The disease poses special risks to home gardeners and organic farmers, who typically do not adopt the chemical control measures used by commercial farmers. The Cornell researchers urged both groups to destroy any infected plants and, in areas where blight is present, to keep potato or tomato plant material out of composts, where the disease may survive through the winter.
The first signs of blight are brown flecks on leaves and stems, but the disease is most easily characterized a few days after onset by white, velvety growth at the edge of brown-black lesions.
"Commercial growers and producers of seed potatoes will have to be very careful," Slack said. Because it's impossible for farmers to keep out the disease, they will have to adopt strategies to minimize a recurrence. These include eliminating sources of disease, adopting resistant cultivars and using protective fungicides - once infected, a plant cannot be saved.
Growers are advised to inquire about the presence of late blight in potato seed fields, tomato transplant fields and even in greenhouse-grown tomato transplants. Late blight was not found in New York seed fields entered for certification in 1992.
The A2 mating type poses yet another peril. Sexual reproduction produces the most genetic diversity, and combinations of A1 and A2 could yield new and more virulent strains of the disease, according to Fry.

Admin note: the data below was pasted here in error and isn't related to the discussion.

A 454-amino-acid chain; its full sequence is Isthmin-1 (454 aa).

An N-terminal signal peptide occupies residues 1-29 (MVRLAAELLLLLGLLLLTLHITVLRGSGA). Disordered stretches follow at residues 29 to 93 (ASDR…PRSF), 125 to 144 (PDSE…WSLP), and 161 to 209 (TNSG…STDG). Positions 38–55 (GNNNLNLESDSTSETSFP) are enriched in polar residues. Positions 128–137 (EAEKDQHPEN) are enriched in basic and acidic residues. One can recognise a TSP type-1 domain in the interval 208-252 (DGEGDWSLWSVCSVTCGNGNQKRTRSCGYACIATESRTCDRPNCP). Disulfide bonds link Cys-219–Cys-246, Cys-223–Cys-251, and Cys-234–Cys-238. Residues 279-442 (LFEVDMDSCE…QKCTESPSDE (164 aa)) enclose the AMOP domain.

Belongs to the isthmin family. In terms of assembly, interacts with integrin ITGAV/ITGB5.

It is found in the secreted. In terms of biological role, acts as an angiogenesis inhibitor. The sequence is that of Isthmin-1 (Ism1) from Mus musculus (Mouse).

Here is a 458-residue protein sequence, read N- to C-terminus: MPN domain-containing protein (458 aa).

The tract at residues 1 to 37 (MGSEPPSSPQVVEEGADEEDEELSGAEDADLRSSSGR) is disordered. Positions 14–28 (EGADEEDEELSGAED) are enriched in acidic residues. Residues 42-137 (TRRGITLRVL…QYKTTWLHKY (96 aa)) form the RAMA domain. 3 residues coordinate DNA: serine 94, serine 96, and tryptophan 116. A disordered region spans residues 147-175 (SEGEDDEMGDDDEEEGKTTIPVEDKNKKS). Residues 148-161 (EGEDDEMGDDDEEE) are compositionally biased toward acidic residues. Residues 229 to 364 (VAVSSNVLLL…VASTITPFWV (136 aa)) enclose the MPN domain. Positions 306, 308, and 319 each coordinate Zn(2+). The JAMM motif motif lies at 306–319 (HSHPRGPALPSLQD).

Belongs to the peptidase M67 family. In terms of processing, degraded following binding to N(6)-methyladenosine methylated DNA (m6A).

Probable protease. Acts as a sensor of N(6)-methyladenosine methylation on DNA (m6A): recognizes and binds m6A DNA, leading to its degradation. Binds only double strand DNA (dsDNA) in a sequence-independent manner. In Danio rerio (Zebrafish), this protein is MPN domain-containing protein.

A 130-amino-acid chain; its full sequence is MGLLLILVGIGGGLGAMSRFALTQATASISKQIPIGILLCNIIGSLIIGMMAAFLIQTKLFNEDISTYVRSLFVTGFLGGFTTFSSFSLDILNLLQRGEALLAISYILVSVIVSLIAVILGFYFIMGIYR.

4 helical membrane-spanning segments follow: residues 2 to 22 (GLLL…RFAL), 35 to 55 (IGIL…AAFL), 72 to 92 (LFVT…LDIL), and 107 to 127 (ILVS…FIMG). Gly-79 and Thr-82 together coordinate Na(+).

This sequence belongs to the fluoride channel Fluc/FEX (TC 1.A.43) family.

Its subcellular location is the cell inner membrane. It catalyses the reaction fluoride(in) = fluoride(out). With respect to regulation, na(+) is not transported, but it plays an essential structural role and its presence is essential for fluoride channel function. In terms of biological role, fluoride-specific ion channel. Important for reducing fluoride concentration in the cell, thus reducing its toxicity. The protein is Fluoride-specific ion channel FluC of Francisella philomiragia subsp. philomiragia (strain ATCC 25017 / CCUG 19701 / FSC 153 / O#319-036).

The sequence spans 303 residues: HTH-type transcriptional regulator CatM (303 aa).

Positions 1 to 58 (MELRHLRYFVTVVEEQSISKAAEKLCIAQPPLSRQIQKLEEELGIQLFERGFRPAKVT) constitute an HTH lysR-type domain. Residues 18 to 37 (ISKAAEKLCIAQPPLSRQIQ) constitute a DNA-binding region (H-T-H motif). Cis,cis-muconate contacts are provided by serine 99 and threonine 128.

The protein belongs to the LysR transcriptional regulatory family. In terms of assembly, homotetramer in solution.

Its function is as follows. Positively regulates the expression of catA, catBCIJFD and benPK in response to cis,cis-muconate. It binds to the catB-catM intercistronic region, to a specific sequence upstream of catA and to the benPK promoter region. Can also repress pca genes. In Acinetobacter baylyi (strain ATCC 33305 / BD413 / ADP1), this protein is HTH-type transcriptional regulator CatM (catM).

The central highlands of Mexico appear to be the home of the potato blight fungus. Historically, it is the only area where both mating types occur in equal frequency (the A2 type has been known since the 1950s). This also is the only location containing all the known DNA fingerprints, Fry said. The fungus is believed to migrate primarily on seed tubers (potatoes to be planted for the next year's crop). Europe is a particularly rich source of such spread, since the cool climate and low incidence of aphids make the region ideal for growing seed potatoes.
The second known migration, including the A2 mating type, probably occurred out of Mexico in the late 1970s, Fry said. The A2 mating type has been reported in all continents except Antarctica and Australia. In Europe, new populations containing the A2 type displaced the existing A1 population in only a few years. This suggests, Fry said, that the new population is more fit and perhaps more aggressive, thus explaining the heightened visibility of blight in Europe and the Middle East during the 1980s.
HASTINGS---New strains of the fungus that wiped out crops 150 years ago in the Irish Potato Famine are being detected in the United States and could cause devastating losses to potato growers, a University of Florida researcher says.
Until 1990, only one strain of "late blight" was detected in North America, but in 1992, a second strain was discovered. Now researchers fear that the sexual reproduction of these two strains could produce newer, aggressive strains that may wreak havoc for potato growers across the nation, said D.P. Weingartner, with UF's Institute of Food and Agricultural Sciences.
September 1995 marks the anniversary of the Irish Potato Famine, which over a two-year period wiped out Ireland's main cash and food crop and forced thousands, including John F. Kennedy's ancestors, to emigrate to America.